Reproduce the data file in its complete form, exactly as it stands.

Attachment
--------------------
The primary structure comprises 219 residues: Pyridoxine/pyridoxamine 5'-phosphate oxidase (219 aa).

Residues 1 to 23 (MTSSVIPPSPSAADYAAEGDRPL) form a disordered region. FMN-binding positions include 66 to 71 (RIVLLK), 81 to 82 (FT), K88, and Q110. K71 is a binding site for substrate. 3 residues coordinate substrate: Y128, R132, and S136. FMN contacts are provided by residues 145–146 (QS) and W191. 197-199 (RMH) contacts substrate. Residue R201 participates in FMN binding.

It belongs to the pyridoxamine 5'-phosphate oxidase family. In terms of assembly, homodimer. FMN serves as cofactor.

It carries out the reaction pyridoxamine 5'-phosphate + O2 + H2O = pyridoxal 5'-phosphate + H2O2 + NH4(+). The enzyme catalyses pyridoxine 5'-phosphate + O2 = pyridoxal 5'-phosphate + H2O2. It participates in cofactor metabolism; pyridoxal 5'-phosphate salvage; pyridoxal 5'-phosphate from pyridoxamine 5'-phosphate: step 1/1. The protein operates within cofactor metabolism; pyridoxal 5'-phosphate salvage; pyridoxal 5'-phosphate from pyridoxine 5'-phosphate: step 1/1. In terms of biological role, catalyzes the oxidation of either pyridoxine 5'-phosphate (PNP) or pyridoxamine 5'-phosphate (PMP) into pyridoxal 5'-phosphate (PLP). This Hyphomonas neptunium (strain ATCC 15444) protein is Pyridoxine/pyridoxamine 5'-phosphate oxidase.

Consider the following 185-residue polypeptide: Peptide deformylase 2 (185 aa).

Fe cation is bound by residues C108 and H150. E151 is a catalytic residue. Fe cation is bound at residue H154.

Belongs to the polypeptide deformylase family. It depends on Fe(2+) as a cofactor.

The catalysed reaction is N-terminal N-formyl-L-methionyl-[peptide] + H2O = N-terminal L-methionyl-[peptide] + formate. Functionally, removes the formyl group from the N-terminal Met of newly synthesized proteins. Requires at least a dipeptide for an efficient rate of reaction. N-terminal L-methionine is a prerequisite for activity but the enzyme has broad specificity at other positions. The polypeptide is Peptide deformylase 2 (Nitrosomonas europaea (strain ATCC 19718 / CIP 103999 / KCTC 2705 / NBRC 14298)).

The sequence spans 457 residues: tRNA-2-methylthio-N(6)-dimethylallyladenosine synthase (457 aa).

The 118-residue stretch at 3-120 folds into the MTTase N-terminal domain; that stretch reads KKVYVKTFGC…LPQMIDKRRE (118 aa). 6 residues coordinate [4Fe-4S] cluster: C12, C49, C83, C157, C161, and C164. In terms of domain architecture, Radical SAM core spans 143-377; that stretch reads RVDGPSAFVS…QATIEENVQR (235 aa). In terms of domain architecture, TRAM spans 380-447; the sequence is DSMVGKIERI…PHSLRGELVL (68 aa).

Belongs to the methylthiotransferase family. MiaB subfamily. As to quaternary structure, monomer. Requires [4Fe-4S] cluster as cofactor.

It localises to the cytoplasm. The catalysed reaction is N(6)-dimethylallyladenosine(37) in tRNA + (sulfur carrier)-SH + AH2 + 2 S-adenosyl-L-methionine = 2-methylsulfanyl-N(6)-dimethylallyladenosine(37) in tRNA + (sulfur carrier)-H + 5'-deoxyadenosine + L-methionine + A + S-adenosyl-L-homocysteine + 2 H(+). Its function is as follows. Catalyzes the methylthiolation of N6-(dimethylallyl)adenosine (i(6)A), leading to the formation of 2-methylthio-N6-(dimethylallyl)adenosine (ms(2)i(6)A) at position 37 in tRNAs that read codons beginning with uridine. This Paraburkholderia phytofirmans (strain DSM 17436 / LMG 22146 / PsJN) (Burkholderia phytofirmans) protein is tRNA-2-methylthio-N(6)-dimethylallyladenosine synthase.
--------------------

The primary structure comprises 219 residues: Pyridoxine/pyridoxamine 5'-phosphate oxidase (219 aa).

Residues 1 to 23 (MTSSVIPPSPSAADYAAEGDRPL) form a disordered region. FMN-binding positions include 66 to 71 (RIVLLK), 81 to 82 (FT), K88, and Q110. K71 is a binding site for substrate. 3 residues coordinate substrate: Y128, R132, and S136. FMN contacts are provided by residues 145–146 (QS) and W191. 197-199 (RMH) contacts substrate. Residue R201 participates in FMN binding.

It belongs to the pyridoxamine 5'-phosphate oxidase family. In terms of assembly, homodimer. FMN serves as cofactor.

It carries out the reaction pyridoxamine 5'-phosphate + O2 + H2O = pyridoxal 5'-phosphate + H2O2 + NH4(+). The enzyme catalyses pyridoxine 5'-phosphate + O2 = pyridoxal 5'-phosphate + H2O2. It participates in cofactor metabolism; pyridoxal 5'-phosphate salvage; pyridoxal 5'-phosphate from pyridoxamine 5'-phosphate: step 1/1. The protein operates within cofactor metabolism; pyridoxal 5'-phosphate salvage; pyridoxal 5'-phosphate from pyridoxine 5'-phosphate: step 1/1. In terms of biological role, catalyzes the oxidation of either pyridoxine 5'-phosphate (PNP) or pyridoxamine 5'-phosphate (PMP) into pyridoxal 5'-phosphate (PLP). This Hyphomonas neptunium (strain ATCC 15444) protein is Pyridoxine/pyridoxamine 5'-phosphate oxidase.

Consider the following 185-residue polypeptide: Peptide deformylase 2 (185 aa).

Fe cation is bound by residues C108 and H150. E151 is a catalytic residue. Fe cation is bound at residue H154.

Belongs to the polypeptide deformylase family. It depends on Fe(2+) as a cofactor.

The catalysed reaction is N-terminal N-formyl-L-methionyl-[peptide] + H2O = N-terminal L-methionyl-[peptide] + formate. Functionally, removes the formyl group from the N-terminal Met of newly synthesized proteins. Requires at least a dipeptide for an efficient rate of reaction. N-terminal L-methionine is a prerequisite for activity but the enzyme has broad specificity at other positions. The polypeptide is Peptide deformylase 2 (Nitrosomonas europaea (strain ATCC 19718 / CIP 103999 / KCTC 2705 / NBRC 14298)).

The sequence spans 457 residues: tRNA-2-methylthio-N(6)-dimethylallyladenosine synthase (457 aa).

The 118-residue stretch at 3-120 folds into the MTTase N-terminal domain; that stretch reads KKVYVKTFGC…LPQMIDKRRE (118 aa). 6 residues coordinate [4Fe-4S] cluster: C12, C49, C83, C157, C161, and C164. In terms of domain architecture, Radical SAM core spans 143-377; that stretch reads RVDGPSAFVS…QATIEENVQR (235 aa). In terms of domain architecture, TRAM spans 380-447; the sequence is DSMVGKIERI…PHSLRGELVL (68 aa).

Belongs to the methylthiotransferase family. MiaB subfamily. As to quaternary structure, monomer. Requires [4Fe-4S] cluster as cofactor.

It localises to the cytoplasm. The catalysed reaction is N(6)-dimethylallyladenosine(37) in tRNA + (sulfur carrier)-SH + AH2 + 2 S-adenosyl-L-methionine = 2-methylsulfanyl-N(6)-dimethylallyladenosine(37) in tRNA + (sulfur carrier)-H + 5'-deoxyadenosine + L-methionine + A + S-adenosyl-L-homocysteine + 2 H(+). Its function is as follows. Catalyzes the methylthiolation of N6-(dimethylallyl)adenosine (i(6)A), leading to the formation of 2-methylthio-N6-(dimethylallyl)adenosine (ms(2)i(6)A) at position 37 in tRNAs that read codons beginning with uridine. This Paraburkholderia phytofirmans (strain DSM 17436 / LMG 22146 / PsJN) (Burkholderia phytofirmans) protein is tRNA-2-methylthio-N(6)-dimethylallyladenosine synthase.